As rescuers prepared to resume searching for victims, the remaining part of the collapsed apartment building in Florida was demolished.
Demolition personnel have detonated explosives and demolished the remaining part of a partially collapsed apartment building in South Florida. 24 people have been confirmed dead and 121 people are still missing.
Video footage later on Sunday showed that the 12-story Champlain Tower South in Surfside outside Miami was demolished-10 days later, most of the buildings collapsed in the early hours of June 24 while residents were still sleeping.
Search and rescue work for missing persons has begun time out, But the mayor of Miami-Dade County Daniella Levine Cava (Daniella Levine Cava) said that rescuers will immediately resume the task of searching for survivors buried under the rubble after receiving the “clear all”.
“We are on standby. Whenever we are ready to enter,” Levin Kava said at a press conference on Sunday night.
No one has been rescued alive since the first hour after the crash on June 24.
Miami-Dade assistant fire chief Raide Jadallah said rescuers hope that the demolition will allow them to enter the garage area of interest for the first time. This can give a clearer picture of any gaps in the rubble that might hide survivors.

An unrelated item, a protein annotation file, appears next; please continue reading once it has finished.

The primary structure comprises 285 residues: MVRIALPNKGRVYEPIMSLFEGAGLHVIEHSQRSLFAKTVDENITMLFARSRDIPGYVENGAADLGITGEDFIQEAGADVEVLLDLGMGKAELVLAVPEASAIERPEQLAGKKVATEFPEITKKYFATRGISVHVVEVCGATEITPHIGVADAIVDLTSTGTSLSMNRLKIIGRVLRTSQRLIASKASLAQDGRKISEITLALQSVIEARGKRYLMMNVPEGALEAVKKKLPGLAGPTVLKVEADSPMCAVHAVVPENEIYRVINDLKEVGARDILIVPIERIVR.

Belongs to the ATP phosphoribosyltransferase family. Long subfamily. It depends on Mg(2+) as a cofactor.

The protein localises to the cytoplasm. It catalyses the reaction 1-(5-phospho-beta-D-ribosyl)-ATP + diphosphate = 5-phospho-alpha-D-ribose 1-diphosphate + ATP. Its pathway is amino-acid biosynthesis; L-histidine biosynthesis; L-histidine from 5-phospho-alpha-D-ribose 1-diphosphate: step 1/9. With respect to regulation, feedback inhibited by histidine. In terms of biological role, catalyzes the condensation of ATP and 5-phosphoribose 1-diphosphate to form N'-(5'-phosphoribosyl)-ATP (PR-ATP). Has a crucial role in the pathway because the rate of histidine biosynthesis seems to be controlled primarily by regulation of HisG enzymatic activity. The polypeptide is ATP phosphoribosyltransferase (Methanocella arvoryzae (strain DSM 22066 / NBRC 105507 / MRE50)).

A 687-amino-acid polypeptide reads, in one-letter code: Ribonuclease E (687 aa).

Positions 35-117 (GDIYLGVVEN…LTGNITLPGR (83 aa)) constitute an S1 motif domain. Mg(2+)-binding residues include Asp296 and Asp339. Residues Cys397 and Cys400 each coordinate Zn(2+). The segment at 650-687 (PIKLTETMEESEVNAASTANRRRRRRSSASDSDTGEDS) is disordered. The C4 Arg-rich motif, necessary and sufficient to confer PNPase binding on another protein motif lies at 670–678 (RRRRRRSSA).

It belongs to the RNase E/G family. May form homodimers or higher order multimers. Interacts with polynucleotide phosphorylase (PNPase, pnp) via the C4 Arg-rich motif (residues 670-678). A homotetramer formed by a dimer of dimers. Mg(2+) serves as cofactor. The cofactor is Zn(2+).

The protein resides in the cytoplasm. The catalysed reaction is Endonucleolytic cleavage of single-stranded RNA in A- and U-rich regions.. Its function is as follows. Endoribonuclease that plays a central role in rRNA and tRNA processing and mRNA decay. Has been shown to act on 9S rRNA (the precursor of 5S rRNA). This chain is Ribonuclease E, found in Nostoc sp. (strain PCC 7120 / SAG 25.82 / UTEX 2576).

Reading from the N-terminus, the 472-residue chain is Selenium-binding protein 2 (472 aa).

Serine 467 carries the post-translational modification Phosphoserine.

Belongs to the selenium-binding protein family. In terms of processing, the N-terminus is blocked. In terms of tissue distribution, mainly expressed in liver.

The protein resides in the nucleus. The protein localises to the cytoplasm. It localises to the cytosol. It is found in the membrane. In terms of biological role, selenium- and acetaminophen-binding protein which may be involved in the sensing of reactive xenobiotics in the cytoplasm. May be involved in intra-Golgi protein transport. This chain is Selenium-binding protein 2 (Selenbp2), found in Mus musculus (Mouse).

Officials evacuated residents around the site before the demolition, warned others to stay indoors, and closed doors, windows and any other openings that could allow dust to enter.
The decision to demolish the apartment building was made after people were concerned that the damaged structure might collapse, which would endanger the staff below and prevent them from working in certain areas. On Thursday, part of the location of the remaining buildings changed, resulting in a 15-hour suspension of construction.
Possible arrival Tropical Storm Elsa Increased the sense of urgency.
As of Sunday afternoon, the storm had left the coast of Cuba with wind speeds of 60 miles per hour (95 km/h). The latest forecast has moved the storm westward, mainly because South Florida has not been affected, but Robert Moleda, a meteorologist at the National Hurricane Center, said the area can still feel the impact.
“We expect gusts of mainly tropical storm intensity,” Molleda said, referring to gusts of more than 40 mph (64 km/h).
Unlike the usual fireworks and flag waving parties, the waterfront community in the area plans to hold a more low-key event on July 4. Miami Beach canceled Independence Day celebrations.
Investigators have not yet determined what caused the 40-year-old complex to collapse on June 24. An engineering report in 2018 found structural defects, which are now the focus of the investigation.